The second festival on Long Bien Bridge, which is famous for its unique architecture and long history, officially opened on Nov. 20, with artistic events depicting the theme “ Dragon Bridge tells story about Thang Long-Hanoi”.
Closed to traffic during the two-day festival, the bridge acts as an outdoor art gallery, exhibiting contemporary arts, photographs, documents and other artefacts depicting national defence over the past 10 centuries.
Throughout the length of 1,682m, the bridge is divided into three sections.
The northern span (Hanoi to Gia Lam) becomes the Bridge of Memories , depicting the ten centuries of the nation through diverse art forms, antiquities and costumes of the people at the time. A collection of kites by northern artisans are showcased here.
The southern span (Gia Lam to Hanoi) is decorated with the flags of 70 countries and territories and animated by street performers. Symbolising peace and friendship, this side is called "The Bridge of Dreams".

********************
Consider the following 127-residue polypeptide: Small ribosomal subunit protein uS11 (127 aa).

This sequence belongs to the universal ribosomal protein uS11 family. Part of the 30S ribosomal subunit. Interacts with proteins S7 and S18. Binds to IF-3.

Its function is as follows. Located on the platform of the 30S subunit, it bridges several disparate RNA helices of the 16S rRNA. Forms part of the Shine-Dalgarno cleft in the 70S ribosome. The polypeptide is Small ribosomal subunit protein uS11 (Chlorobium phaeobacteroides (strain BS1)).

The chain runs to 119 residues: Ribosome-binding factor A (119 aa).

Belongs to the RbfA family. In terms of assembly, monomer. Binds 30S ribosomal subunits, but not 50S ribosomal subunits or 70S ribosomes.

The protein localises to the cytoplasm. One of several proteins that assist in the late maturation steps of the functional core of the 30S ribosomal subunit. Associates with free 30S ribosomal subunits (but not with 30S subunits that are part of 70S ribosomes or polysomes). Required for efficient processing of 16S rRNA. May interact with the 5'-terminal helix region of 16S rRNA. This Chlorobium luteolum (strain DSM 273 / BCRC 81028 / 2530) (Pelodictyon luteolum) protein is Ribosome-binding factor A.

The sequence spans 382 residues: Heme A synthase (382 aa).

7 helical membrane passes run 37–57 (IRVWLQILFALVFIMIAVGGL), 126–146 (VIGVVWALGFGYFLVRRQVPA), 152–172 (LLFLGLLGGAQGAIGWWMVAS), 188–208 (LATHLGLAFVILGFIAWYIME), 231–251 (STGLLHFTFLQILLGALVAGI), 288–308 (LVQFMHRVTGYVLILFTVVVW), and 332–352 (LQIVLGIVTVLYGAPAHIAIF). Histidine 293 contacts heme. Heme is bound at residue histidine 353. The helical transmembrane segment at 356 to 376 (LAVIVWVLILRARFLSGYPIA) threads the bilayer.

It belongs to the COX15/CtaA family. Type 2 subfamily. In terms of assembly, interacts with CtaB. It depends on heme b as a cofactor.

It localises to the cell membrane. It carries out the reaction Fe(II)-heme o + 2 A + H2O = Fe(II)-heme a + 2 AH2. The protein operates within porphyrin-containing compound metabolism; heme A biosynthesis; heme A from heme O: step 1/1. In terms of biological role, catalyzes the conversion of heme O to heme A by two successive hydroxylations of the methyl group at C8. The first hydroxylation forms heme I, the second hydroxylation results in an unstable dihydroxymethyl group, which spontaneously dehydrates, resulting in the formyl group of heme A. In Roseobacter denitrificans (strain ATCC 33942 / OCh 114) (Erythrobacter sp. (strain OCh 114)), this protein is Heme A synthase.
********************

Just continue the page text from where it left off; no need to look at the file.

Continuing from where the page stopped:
The highlight of the festival will be a concert and light show on the bridge on Nov. 21, to be broadcast live on television. Two musical pieces composed by French musicians as gifts for the Long Bien Festival – On the Long Bien Bridge and See Hanoi – will be presented by artists from Vietnam National Academy of Music and the Flonflons troupe from France and Belgium.
During the event, the organising board will also raise funds for flood victims in the central region.
Hanoi's Long Bien Bridge was built in 1903 by French architect Gustave Eiffel, the man who, 14 years earlier, designed the Eiffel tower. In fact the iron latticework used on the bridge reflects the style of the Eiffel tower.
When built, the bridge was called the Doumer Bridge, after Paul Doumer – the Governor General of French Indochina and later the French president. At the time, it was one of the longest bridges in Asia with a length of 1,682m.
During the American War, the bridge was the highest-priority target in northern Vietnam for US bombers. This was because all supplies moving by rail from China and Hai Phong crossed into the city over the bridge.
The first bombing raids in August, 1967 dropped three of the bridge's 19 spans into the river. From that date until January, 1973, the bridge was repeatedly bombed and repaired.
Despite putting the bridge out of commission for long periods of time, the US never succeeded in fully halting the flow of supplies into the city, which continued to move over an improvised network of pontoons, bamboo rafts, and other makeshift devices.
Witnessing the capital city’s ups and downs for more than 100 years, Long Bien Bridge stands out as inseparable symbol of Hanoi.
The first Long Bien Bridge festival was held in 2009.